Oh, BTW and PS. Last time I checked (a Christmas card last year) that couple was still married. Twenty eight years later. Three kids. He’s a musician with the Boston Symphony and a successful and sought-after music teacher. She illustrates art for medical text books. And, they said it wouldn’t last!

I have other wonderful memories of the grace that comes from spontaneity, but one doesn’t need an “event” for serendipity to happen and to get a glimpse of heaven. 

Can there be anything more wondrous than turning a corner and finding a tree – one that you had never particularly noticed before – completely ablaze in the colors of autumn splendor? 

I regularly experience having my breath taken away when I gaze out my window to see what the weather is like outside and, to my utter amazement, watch a Blue Heron taking flight over the marsh.

Our youngest daughter and her husband are expecting their first child – our sixth grandchild – in April and, each week, she sends us a text message of the life developing in her womb. 

Yesterday’s message was this: 
“19 weeks! Could be halfway if this baby comes on the early side of full term! The baby is at least ½ a pound now and 6 inches curled up or 9 inches full length (that’s a tomato or eggplant according to my apps). Sensory pathways are being developed in the brain, hair is sprouting on the head, and movements are becoming more intentional ;). This coming Friday is our anatomy scan when they look closely at every single organ, including all four chambers of the heart, and we get to find out the baby’s sex.”
I’ve gotten one of these texts every week since she told us of the pregnancy at 10 weeks, and I can tell you that I weep at every single one. I weep with unexpected joy at the miracle of life, even though, I, myself, have experienced it several times myself. 

I weep at the mystery of deeply loving someone who isn’t even yet fully formed and is not legally a person. 

I weep that even though I have imagined each development of this new little being that I will be totally unprepared for the joy I will feel at the moment of birth, just as I did for her mother.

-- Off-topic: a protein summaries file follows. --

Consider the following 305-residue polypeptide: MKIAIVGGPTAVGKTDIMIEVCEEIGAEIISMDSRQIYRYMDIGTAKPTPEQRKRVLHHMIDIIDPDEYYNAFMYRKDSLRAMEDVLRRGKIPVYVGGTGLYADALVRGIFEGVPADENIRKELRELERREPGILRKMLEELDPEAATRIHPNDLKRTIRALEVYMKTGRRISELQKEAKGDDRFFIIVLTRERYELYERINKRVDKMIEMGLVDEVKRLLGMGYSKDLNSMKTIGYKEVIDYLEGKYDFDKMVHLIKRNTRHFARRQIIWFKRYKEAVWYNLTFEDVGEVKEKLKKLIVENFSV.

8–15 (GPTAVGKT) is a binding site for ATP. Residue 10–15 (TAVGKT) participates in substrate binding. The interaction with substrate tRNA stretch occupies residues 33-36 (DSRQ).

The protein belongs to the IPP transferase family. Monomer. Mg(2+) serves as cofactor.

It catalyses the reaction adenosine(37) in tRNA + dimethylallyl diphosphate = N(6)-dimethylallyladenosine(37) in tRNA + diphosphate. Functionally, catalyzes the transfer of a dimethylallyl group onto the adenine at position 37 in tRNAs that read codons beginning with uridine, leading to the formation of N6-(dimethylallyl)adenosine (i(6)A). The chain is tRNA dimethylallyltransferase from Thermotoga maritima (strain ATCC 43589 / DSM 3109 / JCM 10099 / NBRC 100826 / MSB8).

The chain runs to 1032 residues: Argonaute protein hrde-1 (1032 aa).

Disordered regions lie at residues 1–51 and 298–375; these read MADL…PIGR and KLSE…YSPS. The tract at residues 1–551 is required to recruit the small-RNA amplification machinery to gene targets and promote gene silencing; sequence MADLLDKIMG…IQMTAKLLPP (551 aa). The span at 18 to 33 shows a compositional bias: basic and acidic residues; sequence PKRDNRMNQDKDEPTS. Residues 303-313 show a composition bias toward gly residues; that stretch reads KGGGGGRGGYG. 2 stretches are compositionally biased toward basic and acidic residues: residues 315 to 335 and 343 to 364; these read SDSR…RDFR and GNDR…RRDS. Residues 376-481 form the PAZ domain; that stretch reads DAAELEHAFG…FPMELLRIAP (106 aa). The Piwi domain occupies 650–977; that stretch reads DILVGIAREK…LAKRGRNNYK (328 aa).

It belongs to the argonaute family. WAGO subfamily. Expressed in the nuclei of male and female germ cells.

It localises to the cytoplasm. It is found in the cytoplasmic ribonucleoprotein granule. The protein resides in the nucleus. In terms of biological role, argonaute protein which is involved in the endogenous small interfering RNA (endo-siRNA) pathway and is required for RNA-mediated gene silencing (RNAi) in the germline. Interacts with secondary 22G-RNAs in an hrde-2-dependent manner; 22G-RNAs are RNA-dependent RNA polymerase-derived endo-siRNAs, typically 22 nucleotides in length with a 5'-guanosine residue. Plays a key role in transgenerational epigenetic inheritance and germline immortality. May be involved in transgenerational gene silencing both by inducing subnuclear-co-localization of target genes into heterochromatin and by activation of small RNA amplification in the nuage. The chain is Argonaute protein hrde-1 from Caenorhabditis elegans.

It is a mystery and a miracle to me how your heart can expand to be filled with so much love for each and every one of your children and grandchildren. It’s not something I was ever prepared for and did not know I could ever achieve. 

And yet, this surprise and mystery, to me, is a sign and symbol of what Heaven must be like.

Apple founder, Steve Jobs, who once memorably described death as "very likely the single best invention of life", departed this world with a lingering look at his family and the simple, if mysterious, observation: "Oh wow. Oh wow. Oh wow." 

That, to me, is the joyful hymn of a man who is totally prepared to be unprepared for the inestimable joys that await us when we see God face to face.

It’s scary and exciting, as Little Red Riding Hood sings, to be prepared to be unprepared. 

Here’s the thing I’ve learned about being scared and being excited. The body’s response to fear and excitement are exactly the same. Palms get sweaty. The pulse quickens. The B/P increases. A lightheaded feeling can lead to dizziness.   

Scared or excited. Your body responds the same way. It’s your brain that decides how you are going to respond. Wise or foolish, scared or excited, whether you are prepared or unprepared, know this: we’re all going to heaven.

So, I’ll leave you the way I began, with the wisdom of a foolish little girl, Little Red Riding Hood (“I know things now”)
And I know things now, many valuable things, 
That I hadn't known before. 
Do not put your faith in a cape and a hood.
They will not protect you the way that they should. 
And take extra care with strangers, 
even flowers have their dangers, 
And though scary is exciting, 
Nice is different than good. 
Now I know, don't be scared.   
Granny is right, just be prepared. 
Isn't it nice to know a lot?
 ..And a little bit.. not.